I don't know if I don't think Todd is a good actor or the performance just bothers me on a personal level. Essentially the actor is playing the same "good guy" character he played in Friday Night Lights except he occasionally murders people. The first time that Todd felt genuinely creepy to me in this episode is when he smirks listening to Jesse's confession, otherwise he is just weird. Weird in a way that I don't understand him at all and I think that's a problem.

    The scene that really bothered me more than any other was Andrea's death. Jesse's escape like Walt thinking about leaving (or not even going) early in the episode fell completely flat to me because obviously he wasn't going to escape or be killed before the next episode. Whatever Walt's plan is next episode the Nazi's are definitely involved and Jesse has to be there for that, so it was natural for me to assume that Andrea would die but it was handled incredibly poorly. The fact that Andrea not only unlocks the door for Todd, a stranger with dead eyes, in the middle of the night but somehow believes his story that Jesse is in the car. That just reeked of bad horror movie cliche that the victim just inherently trusts creepy stranger and ultimately causes their own death. I'm angry that I can't really be upset about Andrea's death because the way she was killed was so mind-numbingly stupid to me.

    Viewer score: 67 / 100

    Posted by Derek, 24/09/2013 1:40am (6 years ago)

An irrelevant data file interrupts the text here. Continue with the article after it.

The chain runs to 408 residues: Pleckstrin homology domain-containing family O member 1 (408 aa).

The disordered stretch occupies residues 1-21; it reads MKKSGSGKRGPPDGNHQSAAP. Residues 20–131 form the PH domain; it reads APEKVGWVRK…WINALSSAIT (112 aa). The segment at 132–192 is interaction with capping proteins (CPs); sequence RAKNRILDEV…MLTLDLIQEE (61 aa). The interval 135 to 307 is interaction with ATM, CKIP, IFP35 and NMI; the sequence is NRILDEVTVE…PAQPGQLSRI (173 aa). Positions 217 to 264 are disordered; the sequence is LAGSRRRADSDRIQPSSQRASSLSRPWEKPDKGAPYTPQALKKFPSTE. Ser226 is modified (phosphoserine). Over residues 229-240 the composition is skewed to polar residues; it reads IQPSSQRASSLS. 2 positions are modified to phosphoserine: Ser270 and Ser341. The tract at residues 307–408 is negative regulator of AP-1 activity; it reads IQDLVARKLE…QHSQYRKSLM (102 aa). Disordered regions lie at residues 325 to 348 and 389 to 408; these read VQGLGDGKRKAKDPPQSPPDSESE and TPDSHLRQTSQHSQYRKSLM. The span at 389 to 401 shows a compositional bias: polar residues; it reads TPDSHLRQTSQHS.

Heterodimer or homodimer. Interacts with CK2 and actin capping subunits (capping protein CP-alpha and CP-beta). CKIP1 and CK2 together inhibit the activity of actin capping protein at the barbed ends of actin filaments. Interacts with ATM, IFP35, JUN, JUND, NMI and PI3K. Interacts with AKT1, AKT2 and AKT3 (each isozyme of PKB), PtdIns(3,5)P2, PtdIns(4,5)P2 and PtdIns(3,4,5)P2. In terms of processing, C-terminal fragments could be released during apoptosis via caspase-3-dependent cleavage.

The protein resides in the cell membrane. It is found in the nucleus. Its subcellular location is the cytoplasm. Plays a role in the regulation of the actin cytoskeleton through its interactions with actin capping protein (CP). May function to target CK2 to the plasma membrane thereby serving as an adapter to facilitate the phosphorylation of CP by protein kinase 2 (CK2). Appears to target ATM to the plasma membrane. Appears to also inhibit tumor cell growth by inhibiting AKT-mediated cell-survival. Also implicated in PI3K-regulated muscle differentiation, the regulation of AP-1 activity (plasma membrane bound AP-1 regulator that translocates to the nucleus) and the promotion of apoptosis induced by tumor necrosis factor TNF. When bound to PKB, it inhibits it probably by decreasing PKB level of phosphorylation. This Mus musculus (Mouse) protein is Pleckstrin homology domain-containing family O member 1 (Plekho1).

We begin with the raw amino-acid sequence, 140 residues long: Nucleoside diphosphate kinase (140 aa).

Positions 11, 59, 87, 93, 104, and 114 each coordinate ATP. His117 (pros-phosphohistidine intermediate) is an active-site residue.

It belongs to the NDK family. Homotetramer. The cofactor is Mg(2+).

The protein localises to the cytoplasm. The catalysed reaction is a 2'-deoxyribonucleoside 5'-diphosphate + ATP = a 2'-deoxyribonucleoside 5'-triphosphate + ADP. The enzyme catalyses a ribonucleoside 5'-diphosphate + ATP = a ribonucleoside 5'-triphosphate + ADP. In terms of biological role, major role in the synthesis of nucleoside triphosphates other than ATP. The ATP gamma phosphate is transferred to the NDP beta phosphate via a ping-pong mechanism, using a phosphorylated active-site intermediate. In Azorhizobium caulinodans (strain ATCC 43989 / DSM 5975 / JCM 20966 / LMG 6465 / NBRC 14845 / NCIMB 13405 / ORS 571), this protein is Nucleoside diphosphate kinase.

• This episode was a great setup for the finale and very satisfying for those who are decidedly not in Camp Walter. Walter is still clinging to the belief that everything he has done, he did for his family. While that has been his mantra and may have been his initial motivation, I think that over the last two seasons especially, it has become more about Walter doing this for Walter. He likes the feeling of power and superiority over those who he has felt like he was somehow less than – Hank, the Schwartzes and even Skylar to an extent. He revels in his Heisenberg persona and the notoriety for near-perfect meth and the fear he inspires for his ruthless actions against those who cross him (“I AM the danger!”). He has proved to be the ultimate puppet master manipulating people and circumstances to his will without any thought as to how it would affect those around him. Even when confronted with the results of his actions, he has repeatedly refused to take responsibility and always had an excuse to blame someone else.

    The scene with Saul in the makeshift accommodations in the vacuum cleaner shop was like the writers shinning a bright spotlight on what has transpired with Walt. Walt has lost complete control of everything and Walt is trying to force Saul to assist him get his money back. Sure, he claims it is for his family and that may be part of the reason, but no one steals from Heisenberg . Saul offers a solution – if he really wants to protect Skylar and his kids and stop the madness, stay in Albuquerque turn himself in. When presented with a real option for helping his family, he rejects it because of what he would have to give up and it would mean surrendering complete control and truly taking responsibility for his actions. Although it was a tad cheesy, it was telling when Walt was trying to intimidate Saul, backing him up against the wall and he started coughing and crumbled allowing Saul to not only walk away, but to shed any fear he still had of Walt. The bully has been exposed.